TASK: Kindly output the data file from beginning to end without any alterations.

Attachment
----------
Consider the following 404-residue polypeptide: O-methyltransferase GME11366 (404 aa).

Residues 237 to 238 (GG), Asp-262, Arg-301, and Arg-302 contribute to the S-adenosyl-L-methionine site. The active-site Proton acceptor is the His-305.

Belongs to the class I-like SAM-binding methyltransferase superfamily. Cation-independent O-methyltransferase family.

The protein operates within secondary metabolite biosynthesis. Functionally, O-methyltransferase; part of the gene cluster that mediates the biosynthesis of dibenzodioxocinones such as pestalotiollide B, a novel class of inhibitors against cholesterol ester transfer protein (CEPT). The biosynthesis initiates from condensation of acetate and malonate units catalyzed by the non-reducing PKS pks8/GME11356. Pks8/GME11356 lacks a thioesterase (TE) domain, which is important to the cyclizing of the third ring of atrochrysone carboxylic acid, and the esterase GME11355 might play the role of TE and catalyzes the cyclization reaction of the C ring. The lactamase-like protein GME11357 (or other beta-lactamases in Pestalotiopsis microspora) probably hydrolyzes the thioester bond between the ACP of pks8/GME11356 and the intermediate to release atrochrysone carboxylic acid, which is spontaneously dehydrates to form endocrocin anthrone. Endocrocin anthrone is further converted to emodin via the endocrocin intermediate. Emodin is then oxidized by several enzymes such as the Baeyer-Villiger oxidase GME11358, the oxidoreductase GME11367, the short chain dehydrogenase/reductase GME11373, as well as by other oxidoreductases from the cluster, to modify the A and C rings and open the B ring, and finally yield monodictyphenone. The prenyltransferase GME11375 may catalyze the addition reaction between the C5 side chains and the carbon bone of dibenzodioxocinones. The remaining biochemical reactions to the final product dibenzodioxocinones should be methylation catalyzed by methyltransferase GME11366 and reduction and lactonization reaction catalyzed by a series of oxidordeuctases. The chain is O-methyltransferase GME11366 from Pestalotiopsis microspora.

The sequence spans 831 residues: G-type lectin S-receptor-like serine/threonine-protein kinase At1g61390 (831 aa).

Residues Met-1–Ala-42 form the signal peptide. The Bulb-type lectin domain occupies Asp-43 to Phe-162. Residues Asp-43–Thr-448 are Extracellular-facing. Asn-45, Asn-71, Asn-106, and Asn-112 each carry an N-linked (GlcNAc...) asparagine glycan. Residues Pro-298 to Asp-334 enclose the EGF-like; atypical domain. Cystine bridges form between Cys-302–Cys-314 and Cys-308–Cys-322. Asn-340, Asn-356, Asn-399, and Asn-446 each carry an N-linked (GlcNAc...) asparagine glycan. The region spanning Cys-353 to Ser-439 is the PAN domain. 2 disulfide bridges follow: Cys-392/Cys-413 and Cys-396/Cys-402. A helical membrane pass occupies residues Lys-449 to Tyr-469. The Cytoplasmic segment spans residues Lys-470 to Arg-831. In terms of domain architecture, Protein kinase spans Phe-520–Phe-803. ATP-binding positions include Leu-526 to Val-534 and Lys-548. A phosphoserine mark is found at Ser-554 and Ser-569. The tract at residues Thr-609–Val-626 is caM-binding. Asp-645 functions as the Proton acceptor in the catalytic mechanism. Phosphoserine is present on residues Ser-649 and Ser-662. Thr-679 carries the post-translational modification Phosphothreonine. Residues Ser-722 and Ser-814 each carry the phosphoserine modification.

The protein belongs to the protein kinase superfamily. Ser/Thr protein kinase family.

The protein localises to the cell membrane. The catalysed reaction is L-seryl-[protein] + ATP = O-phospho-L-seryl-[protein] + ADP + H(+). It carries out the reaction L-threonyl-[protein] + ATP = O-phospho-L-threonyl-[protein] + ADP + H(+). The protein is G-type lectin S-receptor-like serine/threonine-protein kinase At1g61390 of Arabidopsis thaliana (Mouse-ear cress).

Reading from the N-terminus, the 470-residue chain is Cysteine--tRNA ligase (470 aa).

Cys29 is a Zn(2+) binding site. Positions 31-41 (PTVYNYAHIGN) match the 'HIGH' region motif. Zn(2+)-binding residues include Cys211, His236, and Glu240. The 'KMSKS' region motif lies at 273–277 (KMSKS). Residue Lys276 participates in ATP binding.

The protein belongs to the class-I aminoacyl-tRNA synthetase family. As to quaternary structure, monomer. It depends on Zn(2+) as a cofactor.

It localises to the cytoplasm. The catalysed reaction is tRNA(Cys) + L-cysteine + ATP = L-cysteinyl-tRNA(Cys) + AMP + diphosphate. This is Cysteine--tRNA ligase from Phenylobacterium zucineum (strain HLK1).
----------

Consider the following 404-residue polypeptide: O-methyltransferase GME11366 (404 aa).

Residues 237 to 238 (GG), Asp-262, Arg-301, and Arg-302 contribute to the S-adenosyl-L-methionine site. The active-site Proton acceptor is the His-305.

Belongs to the class I-like SAM-binding methyltransferase superfamily. Cation-independent O-methyltransferase family.

The protein operates within secondary metabolite biosynthesis. Functionally, O-methyltransferase; part of the gene cluster that mediates the biosynthesis of dibenzodioxocinones such as pestalotiollide B, a novel class of inhibitors against cholesterol ester transfer protein (CEPT). The biosynthesis initiates from condensation of acetate and malonate units catalyzed by the non-reducing PKS pks8/GME11356. Pks8/GME11356 lacks a thioesterase (TE) domain, which is important to the cyclizing of the third ring of atrochrysone carboxylic acid, and the esterase GME11355 might play the role of TE and catalyzes the cyclization reaction of the C ring. The lactamase-like protein GME11357 (or other beta-lactamases in Pestalotiopsis microspora) probably hydrolyzes the thioester bond between the ACP of pks8/GME11356 and the intermediate to release atrochrysone carboxylic acid, which is spontaneously dehydrates to form endocrocin anthrone. Endocrocin anthrone is further converted to emodin via the endocrocin intermediate. Emodin is then oxidized by several enzymes such as the Baeyer-Villiger oxidase GME11358, the oxidoreductase GME11367, the short chain dehydrogenase/reductase GME11373, as well as by other oxidoreductases from the cluster, to modify the A and C rings and open the B ring, and finally yield monodictyphenone. The prenyltransferase GME11375 may catalyze the addition reaction between the C5 side chains and the carbon bone of dibenzodioxocinones. The remaining biochemical reactions to the final product dibenzodioxocinones should be methylation catalyzed by methyltransferase GME11366 and reduction and lactonization reaction catalyzed by a series of oxidordeuctases. The chain is O-methyltransferase GME11366 from Pestalotiopsis microspora.

The sequence spans 831 residues: G-type lectin S-receptor-like serine/threonine-protein kinase At1g61390 (831 aa).

Residues Met-1–Ala-42 form the signal peptide. The Bulb-type lectin domain occupies Asp-43 to Phe-162. Residues Asp-43–Thr-448 are Extracellular-facing. Asn-45, Asn-71, Asn-106, and Asn-112 each carry an N-linked (GlcNAc...) asparagine glycan. Residues Pro-298 to Asp-334 enclose the EGF-like; atypical domain. Cystine bridges form between Cys-302–Cys-314 and Cys-308–Cys-322. Asn-340, Asn-356, Asn-399, and Asn-446 each carry an N-linked (GlcNAc...) asparagine glycan. The region spanning Cys-353 to Ser-439 is the PAN domain. 2 disulfide bridges follow: Cys-392/Cys-413 and Cys-396/Cys-402. A helical membrane pass occupies residues Lys-449 to Tyr-469. The Cytoplasmic segment spans residues Lys-470 to Arg-831. In terms of domain architecture, Protein kinase spans Phe-520–Phe-803. ATP-binding positions include Leu-526 to Val-534 and Lys-548. A phosphoserine mark is found at Ser-554 and Ser-569. The tract at residues Thr-609–Val-626 is caM-binding. Asp-645 functions as the Proton acceptor in the catalytic mechanism. Phosphoserine is present on residues Ser-649 and Ser-662. Thr-679 carries the post-translational modification Phosphothreonine. Residues Ser-722 and Ser-814 each carry the phosphoserine modification.

The protein belongs to the protein kinase superfamily. Ser/Thr protein kinase family.

The protein localises to the cell membrane. The catalysed reaction is L-seryl-[protein] + ATP = O-phospho-L-seryl-[protein] + ADP + H(+). It carries out the reaction L-threonyl-[protein] + ATP = O-phospho-L-threonyl-[protein] + ADP + H(+). The protein is G-type lectin S-receptor-like serine/threonine-protein kinase At1g61390 of Arabidopsis thaliana (Mouse-ear cress).

Reading from the N-terminus, the 470-residue chain is Cysteine--tRNA ligase (470 aa).

Cys29 is a Zn(2+) binding site. Positions 31-41 (PTVYNYAHIGN) match the 'HIGH' region motif. Zn(2+)-binding residues include Cys211, His236, and Glu240. The 'KMSKS' region motif lies at 273–277 (KMSKS). Residue Lys276 participates in ATP binding.

The protein belongs to the class-I aminoacyl-tRNA synthetase family. As to quaternary structure, monomer. It depends on Zn(2+) as a cofactor.

It localises to the cytoplasm. The catalysed reaction is tRNA(Cys) + L-cysteine + ATP = L-cysteinyl-tRNA(Cys) + AMP + diphosphate. This is Cysteine--tRNA ligase from Phenylobacterium zucineum (strain HLK1).